Florida Panthers NHL Hockey

H. Wayne Huizenga acquired the Florida Panthers, often referred to as the Cats, as a professional ice hockey team franchise in 1993. Their first games were played in the old Miami Arena (replaced by the American Airlines Arena), and they now play in the Bank Atlantic Center. It was during this time, in 1995, that the term “ratmania” came into play. After headlines were made when a rat was discovered in their locker room, black plastic rats were thrown on the ice by the fans each time the Panthers scored. Under the leadership of Doug MacLean as coach, the Panthers did well in the early years, and in 1996, they qualified for the first time in the Stanley Cup playoffs, after finishing 4th in the Eastern Conference. Although they defeated the Boston Bruins, the Philadelphia Flyers, and the Pittsburgh Penguins, they lost in the finals to the Colorado Avalanche. Bill Lindsay earned a place in ice hockey history for the goal that gave the Panthers their first playoff victory, while literally thousands of rats flew through the air. 1997 was another good year for the Cats under MacLean, and attendance was high as they celebrated their 50th consecutive sellout at the Miami Arena. Hockey Fest ‘98 brought 40,000 hockey fans to the arena (renamed the Office Depot Center at the time).

The Panthers, like all other sports franchises, have seen their share of hiring and firing of managers and coaches, as well as the trading of players. Perhaps the biggest franchise trade in hockey history was the noteworthy acquisition of Pavel Bure, right wing, along with defensemen Hedican and Ference from the Vancouver Canucks in 1998. Bure, scoring his first hat trick for the Panthers in January 1999, left the team in March due to injuries that required extensive knee surgery. In August 1999, Bure returned to bring the Panthers back on track, and recorded his 500th career point in October against Montreal. Bure, the “Russian Rocket,” continued setting records for the Cats from December 1999 as Player of the Week and Player of the Month and MVP in 2000. Bure was definitely on a roll, with 59 goals for the 2000 — 2001 season, winning the Maurice Richard Trophy for the second straight season, the first NHL player in history to do so. Once again, however, a trade was made, and Bure left the Cats for the New York Rangers in 2002.

Although approximately 20,000 fans watched their team lose the playoff game to New Jersey in 2000, it was certainly the best season to date for the Panthers, as they ended with 43 wins and 98 points in the overall standings. More records were set as Robert Luongo, acquired in 2000, scored hat tricks right and left and recorded his sixth shutout, a new season record for the Panthers in 2003, and again in 2004 with a seventh shutout. Luongo went on to capture the Rookie record in 2001, the NHL defensive Player of the Week in 2005, and to be considered in the final competition for the Vezina Trophy in 2004. This outstanding player left in June 2006 in a trade with the Canucks that brought Bertuzzi, Auld, and Allen to the Cats.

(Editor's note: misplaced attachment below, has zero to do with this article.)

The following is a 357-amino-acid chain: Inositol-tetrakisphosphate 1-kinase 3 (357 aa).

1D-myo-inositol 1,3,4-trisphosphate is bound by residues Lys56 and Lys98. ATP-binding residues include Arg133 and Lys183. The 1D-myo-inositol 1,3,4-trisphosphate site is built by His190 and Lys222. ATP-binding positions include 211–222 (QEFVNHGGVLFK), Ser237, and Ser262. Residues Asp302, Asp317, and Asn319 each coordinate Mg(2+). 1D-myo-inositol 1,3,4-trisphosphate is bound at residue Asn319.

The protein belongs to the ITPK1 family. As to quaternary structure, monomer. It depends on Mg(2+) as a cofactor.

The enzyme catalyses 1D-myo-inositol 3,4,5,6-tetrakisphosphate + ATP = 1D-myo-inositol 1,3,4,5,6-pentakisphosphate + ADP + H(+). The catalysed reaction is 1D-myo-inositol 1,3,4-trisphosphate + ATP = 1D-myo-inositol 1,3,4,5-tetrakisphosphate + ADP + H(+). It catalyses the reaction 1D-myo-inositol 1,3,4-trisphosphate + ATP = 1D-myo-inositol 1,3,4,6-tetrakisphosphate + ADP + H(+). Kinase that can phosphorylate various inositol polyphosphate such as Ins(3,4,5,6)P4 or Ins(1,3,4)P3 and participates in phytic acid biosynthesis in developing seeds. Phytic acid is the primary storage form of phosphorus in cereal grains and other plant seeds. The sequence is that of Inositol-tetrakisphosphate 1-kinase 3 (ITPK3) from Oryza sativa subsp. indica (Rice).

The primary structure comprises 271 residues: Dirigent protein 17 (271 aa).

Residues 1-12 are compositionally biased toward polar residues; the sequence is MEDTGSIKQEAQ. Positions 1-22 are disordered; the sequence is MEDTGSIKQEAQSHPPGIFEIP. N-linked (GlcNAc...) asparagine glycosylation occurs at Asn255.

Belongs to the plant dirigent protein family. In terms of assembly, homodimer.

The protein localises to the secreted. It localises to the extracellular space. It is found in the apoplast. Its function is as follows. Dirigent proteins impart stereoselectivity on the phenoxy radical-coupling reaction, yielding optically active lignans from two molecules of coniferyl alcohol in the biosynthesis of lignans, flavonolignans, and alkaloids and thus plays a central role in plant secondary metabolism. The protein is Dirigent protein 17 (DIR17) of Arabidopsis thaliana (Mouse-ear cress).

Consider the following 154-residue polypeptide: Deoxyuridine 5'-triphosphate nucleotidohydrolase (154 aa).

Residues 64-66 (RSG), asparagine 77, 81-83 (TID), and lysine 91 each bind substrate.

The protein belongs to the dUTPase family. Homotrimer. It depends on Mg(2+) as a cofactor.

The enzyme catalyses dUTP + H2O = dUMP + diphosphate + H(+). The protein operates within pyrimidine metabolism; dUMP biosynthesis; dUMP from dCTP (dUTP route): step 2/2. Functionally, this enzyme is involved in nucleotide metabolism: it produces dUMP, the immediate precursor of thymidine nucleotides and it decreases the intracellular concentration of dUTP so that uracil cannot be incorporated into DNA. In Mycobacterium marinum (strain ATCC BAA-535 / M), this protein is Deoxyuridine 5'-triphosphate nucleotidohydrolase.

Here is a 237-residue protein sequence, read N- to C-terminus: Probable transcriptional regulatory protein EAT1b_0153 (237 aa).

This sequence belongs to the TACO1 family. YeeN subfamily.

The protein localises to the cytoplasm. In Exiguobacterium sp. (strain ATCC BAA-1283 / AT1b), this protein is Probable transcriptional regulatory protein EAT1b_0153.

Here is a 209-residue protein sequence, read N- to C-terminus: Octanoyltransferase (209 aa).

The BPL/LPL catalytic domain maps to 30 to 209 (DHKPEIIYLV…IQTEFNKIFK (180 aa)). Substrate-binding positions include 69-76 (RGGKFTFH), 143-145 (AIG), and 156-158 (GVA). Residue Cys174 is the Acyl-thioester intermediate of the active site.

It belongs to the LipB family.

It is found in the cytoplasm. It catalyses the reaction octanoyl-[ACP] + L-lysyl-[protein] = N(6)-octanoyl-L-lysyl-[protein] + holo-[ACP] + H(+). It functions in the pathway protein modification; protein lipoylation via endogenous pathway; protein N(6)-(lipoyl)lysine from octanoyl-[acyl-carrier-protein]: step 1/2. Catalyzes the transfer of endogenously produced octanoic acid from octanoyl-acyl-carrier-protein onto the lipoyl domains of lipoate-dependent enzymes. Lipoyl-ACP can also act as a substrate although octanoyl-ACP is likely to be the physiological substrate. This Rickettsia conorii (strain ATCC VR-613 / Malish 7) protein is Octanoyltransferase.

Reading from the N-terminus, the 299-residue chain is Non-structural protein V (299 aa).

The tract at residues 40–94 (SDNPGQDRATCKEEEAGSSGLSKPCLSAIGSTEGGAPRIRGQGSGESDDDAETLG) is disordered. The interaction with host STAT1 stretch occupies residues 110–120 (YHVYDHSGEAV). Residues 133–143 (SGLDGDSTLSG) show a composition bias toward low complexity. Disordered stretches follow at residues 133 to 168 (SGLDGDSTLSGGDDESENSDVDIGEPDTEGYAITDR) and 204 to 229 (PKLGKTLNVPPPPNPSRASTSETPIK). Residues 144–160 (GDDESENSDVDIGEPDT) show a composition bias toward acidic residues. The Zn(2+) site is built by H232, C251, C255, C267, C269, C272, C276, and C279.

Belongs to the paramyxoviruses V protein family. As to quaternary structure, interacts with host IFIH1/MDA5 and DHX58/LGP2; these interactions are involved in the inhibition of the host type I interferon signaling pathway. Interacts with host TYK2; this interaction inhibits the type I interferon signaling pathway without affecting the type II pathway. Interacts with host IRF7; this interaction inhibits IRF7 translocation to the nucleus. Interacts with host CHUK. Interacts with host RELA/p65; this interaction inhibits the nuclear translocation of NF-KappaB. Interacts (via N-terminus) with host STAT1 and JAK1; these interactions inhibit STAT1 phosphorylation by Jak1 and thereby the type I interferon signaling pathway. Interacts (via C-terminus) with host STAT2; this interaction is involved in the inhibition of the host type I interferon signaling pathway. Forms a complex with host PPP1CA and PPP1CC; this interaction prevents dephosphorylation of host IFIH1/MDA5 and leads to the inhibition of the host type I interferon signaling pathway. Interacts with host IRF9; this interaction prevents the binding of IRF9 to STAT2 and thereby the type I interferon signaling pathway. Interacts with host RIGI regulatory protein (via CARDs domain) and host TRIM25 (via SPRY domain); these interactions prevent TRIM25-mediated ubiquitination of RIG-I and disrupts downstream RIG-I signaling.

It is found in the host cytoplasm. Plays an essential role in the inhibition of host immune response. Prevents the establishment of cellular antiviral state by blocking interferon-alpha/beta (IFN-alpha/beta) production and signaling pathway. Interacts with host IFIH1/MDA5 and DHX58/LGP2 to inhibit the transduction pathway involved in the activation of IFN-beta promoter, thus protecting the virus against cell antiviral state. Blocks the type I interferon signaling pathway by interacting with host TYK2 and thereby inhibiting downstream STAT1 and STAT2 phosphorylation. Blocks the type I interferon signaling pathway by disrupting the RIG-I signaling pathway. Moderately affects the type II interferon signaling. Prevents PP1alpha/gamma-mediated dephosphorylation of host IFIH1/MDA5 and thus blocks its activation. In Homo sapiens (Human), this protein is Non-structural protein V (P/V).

The franchise was purchased in 2001 by a group of eight investors that included Alan Cohen, CEO of Andrx Corp, NFL quarterback Bernie Kosar, the Maroone brothers of auto fame, Zimmerman of advertising, and Epstein, CEO of Precision Response, while Huizenga remained as a minority partner. The Cats, incredible ICE, Arena Operating Corporation merged into one in 2003, and the NHL All-Star weekend was hosted in South Florida, for the first time. Incredible ICE, a 75,000 square foot sports and entertainment venue, is the training camp and home for the Panthers, as well as for visiting teams, where all practices are free to the public to watch.

Miami and South Florida have reason to be proud of their ice hockey team. Six players represented their countries at the 2006 Torino Winter Olympics, including Jacques Martin, Luongo, Bouwmeetster, and Stumpel, along with Jokinen who won the silver and Olesz the bronze. The Florida Panthers contribute a lot to the community through the Florida Panthers Foundation. Notable players who support various charitable causes include Jokinen, Bertuzzi, Van Ryn, Gratton, and Belfour. The team also sponsors “Cats Cookouts,” an annual event that gives fans the opportunity to purchase season tickets. The Jr Panthers is an offshoot of the team, a group of youthful hockey players that was organized to encourage skill, good sportsmanship, and fun in competition. In February 2007 the Cats expect to fill the Bank Atlantic Center to capacity as they host the 2nd annual Ice & Dice Casino Night. With Panthers’ players as dealers, along with wives and girlfriends, the event will feature an auction and a chance to win cruises, concert tickets, and golf packages, as well as NHL and Panthers’ memorabilia.

Jacques Martin, the Panthers’ head coach, remains hopeful that “ratmania” will take them all the way to the Finals, if not this year, the next; 2008 is, after all, the year of the rat.

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